|Publication number||US4387452 A|
|Application number||US 06/226,805|
|Publication date||Jun 7, 1983|
|Filing date||Jan 21, 1981|
|Priority date||Jan 23, 1980|
|Also published as||CA1165438A, CA1165438A1, DE3066036D1, EP0033052A1, EP0033052B1|
|Publication number||06226805, 226805, US 4387452 A, US 4387452A, US-A-4387452, US4387452 A, US4387452A|
|Inventors||Claude Bricot, Francois Le Carvennec, Pierre Lepetit|
|Export Citation||BiBTeX, EndNote, RefMan|
|Patent Citations (14), Non-Patent Citations (3), Referenced by (46), Classifications (16), Legal Events (6)|
|External Links: USPTO, USPTO Assignment, Espacenet|
The present invention relates to an optical device for the recording or inscribing and reading of data media and to an optical memory system incorporating such a device.
The known recorded and optically readable data media in the form of disks or tapes are such that the recorded or stored data are translated by local changes of one parameter of the recording layer, e.g. its height, optical refractive index, absorption, reflection or transmission coefficient, said changes being optically detectable by means of electro-optical sensors.
Generally, the data are recorded along a track which, as a function of the configuration of the medium, is either linear (tape) or in the form of a spiral or concentric ring (disk). The invention more particularly relates to digital data storage systems incorporating disks, because only they give rapid access to a particular region where data which it is wished to find are recorded.
A well known process for recording data consists of forming very small depressions on the disk surface, which are of variable length in the direction of the tracks. This variable length representing a time modulation of the data to be recorded.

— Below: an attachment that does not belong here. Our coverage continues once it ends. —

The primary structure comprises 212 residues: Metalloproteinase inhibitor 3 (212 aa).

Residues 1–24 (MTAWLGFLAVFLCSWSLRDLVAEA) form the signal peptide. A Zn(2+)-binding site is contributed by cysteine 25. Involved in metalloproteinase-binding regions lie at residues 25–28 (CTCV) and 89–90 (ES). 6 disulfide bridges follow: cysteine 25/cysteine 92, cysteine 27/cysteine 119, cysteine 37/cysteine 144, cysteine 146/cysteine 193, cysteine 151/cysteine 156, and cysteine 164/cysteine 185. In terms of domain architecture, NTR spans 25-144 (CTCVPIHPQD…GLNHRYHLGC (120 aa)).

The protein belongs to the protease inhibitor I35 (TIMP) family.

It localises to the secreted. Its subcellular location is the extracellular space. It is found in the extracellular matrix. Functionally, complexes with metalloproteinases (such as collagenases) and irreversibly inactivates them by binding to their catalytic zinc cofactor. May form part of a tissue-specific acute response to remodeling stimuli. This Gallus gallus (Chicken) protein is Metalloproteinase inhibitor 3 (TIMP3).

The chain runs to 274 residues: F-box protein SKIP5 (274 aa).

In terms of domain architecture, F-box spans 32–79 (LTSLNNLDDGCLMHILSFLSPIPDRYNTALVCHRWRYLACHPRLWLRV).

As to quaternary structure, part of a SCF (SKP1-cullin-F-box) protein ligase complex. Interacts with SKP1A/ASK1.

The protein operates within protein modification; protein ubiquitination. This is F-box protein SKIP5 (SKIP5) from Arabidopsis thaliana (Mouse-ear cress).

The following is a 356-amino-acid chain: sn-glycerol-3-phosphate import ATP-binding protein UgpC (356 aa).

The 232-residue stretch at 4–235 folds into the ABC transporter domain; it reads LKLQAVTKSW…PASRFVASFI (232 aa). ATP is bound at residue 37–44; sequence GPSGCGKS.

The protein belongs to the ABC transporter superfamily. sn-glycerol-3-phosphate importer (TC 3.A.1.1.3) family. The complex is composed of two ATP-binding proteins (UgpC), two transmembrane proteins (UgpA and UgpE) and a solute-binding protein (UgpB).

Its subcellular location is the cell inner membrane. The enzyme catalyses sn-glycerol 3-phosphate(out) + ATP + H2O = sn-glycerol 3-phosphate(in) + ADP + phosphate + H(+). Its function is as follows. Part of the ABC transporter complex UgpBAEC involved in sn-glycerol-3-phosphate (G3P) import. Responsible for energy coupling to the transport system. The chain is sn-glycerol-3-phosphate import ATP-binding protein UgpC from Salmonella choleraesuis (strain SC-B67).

As is known, reading can take place in accordance with two basic approaches, i.e. by reflection of light rays focused on a reflecting surface (e.g. a metal deposit made on the side of the disk carrying the minute depressions) or by transmission. In both cases, the focused rays are spatially modulated by the minute depressions representing the data recorded on the red side of the disk. Photoelectric cells detect the reflected or transmitted signals. The electrical signals detected by the photoelectric cells are then processed by suitable electrical circuits and are shaped so as to restore the recorded or stored data.
The reading and also writing light rays are produced, e.g. by a laser source. The rays are focused by means of a recording-reading head incorporating focusing optics and kept at a suitable distance from the surface of the disk to be read by means of control members.
The known optically readable disks make it possible to record approximately 1010 data bits in the case of a disk with a diameter of approximately 30 cm. Such disks can be used in digital data processing means in mass memory systems. It is obvious that the aforementioned capacity is completely inadequate for this. The same difficulties are encountered when using other types of disks, particularly magnetic disks. In addition, numerous processes have been proposed for increasing the individual capacity of a disk.
Firstly, it is known to record the data on the two sides of a disk, whilst maintaining constant all the other parameters (recording density, etc).
It is also possible to act on the geometrical parameters of the disk and in particular increase its diameter. However, this diameter increase leads to disadvantages such as an increase in the system inertia, risks of offcentring causing vibrations, increase in the sag of the disk and in the dimensions of the reader-inscriber in which the disk is placed. In addition, the actual disk is more difficult to manufacture.